Indian mythology is vibrant and radiant and presents some of the world’s best romantic legends. They have some sensuous and passionate tales of devotion and romanticism. The divine and undying emotion of love is further celebrated by great playwrights like Kalidasa.
Kalidasa was one of the greatest poet and playwright of the golden era of Indian culture, somewhat around 5th century AD. One such legend adapted from Samveda sukta of the rigveda is “Vikramorvashiya”. It is the second of the three plays written by Kalidasa. A passionate, tragic love story of King Pururva and apsara (celestial nymph) Urvashi, an enthralling beauty in the court of King Indra, the lord of heaven. The meaning of Urvashi is “The person who contrls the heart.”
A plot was born out of a curse according to which Urvashi was destined to meet Pururva, the mortal King. But due to unfortunate circumstances, after living a happy life with Pururva, Urvashi had to leave. The passion that Kalidasa has in his romanticism, the same level of pain is there, in the protagonists when they are seperated. The feminine ideal of Indian women is very intensely portrayed in the patriarchal culture. It is not Urvashi’s will that matters but the patriarchal culture’s will that matters.
The complexity in Urvashi’s character is far beyond words. She had to leave heaven, because of a crime,which she never intended to do. On Earth when she fell in love, she was seperated again after a brief duration of bliss. She again faced the same grief of seperation when she turned into a vine, on Lord Kartekeya’s Gandhamardhan hills, due to a curse which prohibited women from entering the forest. Again after a certain duration she finally had to leave Pururva. she once again felt the intense pain of seperation when she, as a mother had to leave her son and return to heaven.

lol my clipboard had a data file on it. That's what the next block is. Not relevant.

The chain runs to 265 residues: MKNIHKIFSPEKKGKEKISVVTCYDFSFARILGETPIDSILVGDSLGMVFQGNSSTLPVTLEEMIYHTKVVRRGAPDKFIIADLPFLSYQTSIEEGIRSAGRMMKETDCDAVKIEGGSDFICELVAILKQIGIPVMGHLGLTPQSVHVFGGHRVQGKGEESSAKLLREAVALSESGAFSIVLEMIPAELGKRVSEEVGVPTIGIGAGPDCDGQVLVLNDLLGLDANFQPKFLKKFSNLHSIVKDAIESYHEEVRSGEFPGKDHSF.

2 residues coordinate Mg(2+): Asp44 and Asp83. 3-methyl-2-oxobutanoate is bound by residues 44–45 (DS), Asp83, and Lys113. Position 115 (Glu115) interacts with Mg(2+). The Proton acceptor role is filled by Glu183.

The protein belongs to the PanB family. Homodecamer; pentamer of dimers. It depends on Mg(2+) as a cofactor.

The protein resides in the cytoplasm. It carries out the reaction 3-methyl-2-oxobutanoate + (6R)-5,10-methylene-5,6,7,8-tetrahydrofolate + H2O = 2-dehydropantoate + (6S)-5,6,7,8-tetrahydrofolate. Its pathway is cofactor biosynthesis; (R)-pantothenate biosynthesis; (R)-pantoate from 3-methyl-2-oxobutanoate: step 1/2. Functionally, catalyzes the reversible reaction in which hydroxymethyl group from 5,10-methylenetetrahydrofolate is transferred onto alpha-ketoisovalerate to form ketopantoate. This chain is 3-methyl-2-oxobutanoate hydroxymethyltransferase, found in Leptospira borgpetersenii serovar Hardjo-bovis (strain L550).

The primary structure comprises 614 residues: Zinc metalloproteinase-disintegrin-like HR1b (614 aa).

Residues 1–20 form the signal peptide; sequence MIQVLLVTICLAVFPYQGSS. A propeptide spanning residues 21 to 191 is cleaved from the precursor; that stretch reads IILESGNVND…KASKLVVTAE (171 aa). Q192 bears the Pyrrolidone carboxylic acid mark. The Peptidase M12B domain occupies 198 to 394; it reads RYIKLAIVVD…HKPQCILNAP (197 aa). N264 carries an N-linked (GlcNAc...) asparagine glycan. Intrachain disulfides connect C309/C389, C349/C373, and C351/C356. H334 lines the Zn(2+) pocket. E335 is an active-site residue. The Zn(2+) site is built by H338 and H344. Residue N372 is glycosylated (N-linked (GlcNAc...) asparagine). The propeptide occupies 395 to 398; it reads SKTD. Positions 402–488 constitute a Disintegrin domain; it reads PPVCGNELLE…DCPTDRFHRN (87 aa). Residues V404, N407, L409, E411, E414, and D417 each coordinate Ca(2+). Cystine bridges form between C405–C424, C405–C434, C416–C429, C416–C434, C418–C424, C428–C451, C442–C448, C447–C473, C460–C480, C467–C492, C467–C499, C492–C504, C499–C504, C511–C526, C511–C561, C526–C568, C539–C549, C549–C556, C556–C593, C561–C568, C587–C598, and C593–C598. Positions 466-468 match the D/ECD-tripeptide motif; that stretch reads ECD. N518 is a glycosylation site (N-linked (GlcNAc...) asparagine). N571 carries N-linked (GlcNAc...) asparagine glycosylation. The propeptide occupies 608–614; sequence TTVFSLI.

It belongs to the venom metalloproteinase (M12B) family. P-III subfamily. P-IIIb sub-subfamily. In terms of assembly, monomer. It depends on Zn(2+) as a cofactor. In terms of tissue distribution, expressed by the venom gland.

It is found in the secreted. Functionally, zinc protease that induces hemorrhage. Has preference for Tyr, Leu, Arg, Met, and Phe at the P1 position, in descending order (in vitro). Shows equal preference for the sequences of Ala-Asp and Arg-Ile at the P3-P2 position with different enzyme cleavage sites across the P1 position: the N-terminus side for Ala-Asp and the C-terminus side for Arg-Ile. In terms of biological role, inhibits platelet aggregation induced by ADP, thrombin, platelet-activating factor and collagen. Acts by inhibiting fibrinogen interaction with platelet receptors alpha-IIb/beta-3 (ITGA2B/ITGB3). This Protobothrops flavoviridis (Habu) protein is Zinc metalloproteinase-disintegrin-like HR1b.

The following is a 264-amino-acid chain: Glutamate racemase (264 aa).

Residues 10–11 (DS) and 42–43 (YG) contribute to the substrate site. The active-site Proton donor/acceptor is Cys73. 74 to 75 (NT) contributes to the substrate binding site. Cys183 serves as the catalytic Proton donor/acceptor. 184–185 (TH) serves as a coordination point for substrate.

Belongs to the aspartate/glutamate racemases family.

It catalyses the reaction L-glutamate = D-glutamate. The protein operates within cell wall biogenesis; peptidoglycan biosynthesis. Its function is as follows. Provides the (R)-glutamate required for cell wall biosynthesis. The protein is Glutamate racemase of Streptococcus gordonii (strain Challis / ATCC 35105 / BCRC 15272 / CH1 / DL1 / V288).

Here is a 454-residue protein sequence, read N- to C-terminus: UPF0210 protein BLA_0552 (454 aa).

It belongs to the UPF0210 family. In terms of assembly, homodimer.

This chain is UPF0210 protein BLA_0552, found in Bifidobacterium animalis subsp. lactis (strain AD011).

The female protagonists in Kalidasa’s play is always a sufferer. She always had to bear the brunt of seperation. Female characters are portrayed as an epitome of virtue, divinity, passion, piousness, and sacrificial. As a character they are very powerful, they touch the pinnacle of the emotions that a woman’s heart can contain. It is remarkable to see that some 5000 years ago, when it was a sheer patriarchal society, the finest emotions of a woman’s heart were so beautifully and dignifiedly portrayed in a fiction, be it “Malvika” of “Malvikagnimitram” or “Urvashi” of “Vikramorvashiya” or “Shakuntala” of “Abhijnanasakuntalam”.